One successful leader says the cohort is highly-ambitious and open to feedback
Employers that don’t abandon their millennial misconceptions will only end up harming their organisations and driving ambitious employees away – that’s the warning from one successful leader who says young people have a lot to offer in today’s workplaces.
Stu Cooper is the general manager of Certus Insurance and has worked across every size of organisation with people in all stages of their careers – during that time, he says he’s regularly come across the perception that millennials don’t want to put in the hard work.
“They clearly do, you are kidding yourself if you believe that some of the most aspirational young people we have seen in a long time don’t realise there is a lot of hard work to put in before reaching the summit of their aspirations,” he tells HRD.
“The perception of hard work hasn’t changed and kept up with their reality which is so much quicker, more connected, and transparent than generations previous,” he adds.
Cooper – who is set to feature as a key speaker at the upcoming Millennial Workforce Summit – says another misconception is that young people don’t want to hear open and constructive criticism about their future.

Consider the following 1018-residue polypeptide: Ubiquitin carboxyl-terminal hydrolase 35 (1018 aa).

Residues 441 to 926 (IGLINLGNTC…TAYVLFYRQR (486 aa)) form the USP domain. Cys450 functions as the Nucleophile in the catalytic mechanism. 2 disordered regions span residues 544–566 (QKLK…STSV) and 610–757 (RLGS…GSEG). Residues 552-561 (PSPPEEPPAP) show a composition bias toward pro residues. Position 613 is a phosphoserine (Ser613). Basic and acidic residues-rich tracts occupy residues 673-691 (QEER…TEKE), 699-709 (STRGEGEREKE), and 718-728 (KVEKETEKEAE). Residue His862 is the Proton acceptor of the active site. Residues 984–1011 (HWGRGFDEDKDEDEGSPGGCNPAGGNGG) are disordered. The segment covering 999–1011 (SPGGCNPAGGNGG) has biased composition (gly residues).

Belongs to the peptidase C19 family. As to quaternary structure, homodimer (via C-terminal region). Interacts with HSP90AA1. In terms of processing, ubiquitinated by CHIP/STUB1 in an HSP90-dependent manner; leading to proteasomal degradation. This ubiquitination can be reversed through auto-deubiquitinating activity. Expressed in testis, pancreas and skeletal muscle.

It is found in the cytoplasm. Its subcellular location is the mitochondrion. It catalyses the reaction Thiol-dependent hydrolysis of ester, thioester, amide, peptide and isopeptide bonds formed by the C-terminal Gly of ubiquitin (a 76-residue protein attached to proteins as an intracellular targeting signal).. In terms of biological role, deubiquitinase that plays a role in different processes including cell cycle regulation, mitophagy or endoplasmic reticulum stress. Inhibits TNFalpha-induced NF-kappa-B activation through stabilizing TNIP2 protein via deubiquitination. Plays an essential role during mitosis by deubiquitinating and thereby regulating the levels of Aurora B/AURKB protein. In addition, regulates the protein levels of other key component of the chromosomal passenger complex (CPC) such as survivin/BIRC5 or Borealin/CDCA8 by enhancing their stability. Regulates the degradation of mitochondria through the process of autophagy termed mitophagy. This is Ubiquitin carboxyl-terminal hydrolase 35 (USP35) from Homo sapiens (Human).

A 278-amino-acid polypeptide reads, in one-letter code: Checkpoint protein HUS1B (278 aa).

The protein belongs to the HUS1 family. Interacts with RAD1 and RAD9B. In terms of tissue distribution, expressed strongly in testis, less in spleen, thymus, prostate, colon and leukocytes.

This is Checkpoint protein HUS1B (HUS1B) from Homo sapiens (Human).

“Often those not of the millennial age bracket believe that constructive criticism falls on deaf ears, or that millennials are too precious to hear what is being said,” he tells HRD.
“I find that millennials are some of the most open to criticism and ideas of how to get better,” he continues. “Socially, they have been seeking guidance, opinions, and validating each other for years in an open an online format. They want to hear it, they want to get better – we (being those in management) just have fined tuned the way we deliver it yet.”
According to Cooper, employers must re-examine their perceptions or risk limiting the growth of millennials within their organisation.
“You have people who want to grow, develop, and change their world and because you have this idea that they don’t want to put in the hard work, and aren’t open to helpful critiquing of their role, you effectively stop any progress that can be made,” he says.
“Millennials are really quite emotionally intelligent and can sense these misconceptions being a barrier to growth so in turn put up a wall themselves making it a self-fulfilling prophecy,” he continues.
“Organisations are slow to realise that millennials are the leaders, consumers, and champions of tomorrow which can in turn slow the ability of an organisation to utilise an increasingly knowledgeable workforce to help them grow and tap into new markets for internal talent, as well as bigger and far reaching customer base.”
Stu Cooper will be joined by a bevy of other industry leaders at the upcoming Millennial Workforce Summit in Auckland. More information about the event – which features engaging panel discussions about how HR can fully leverage the millennial generation – can be found online. Registrations are now open and HRD readers are encouraged to book in early and save with the Super Saver offer.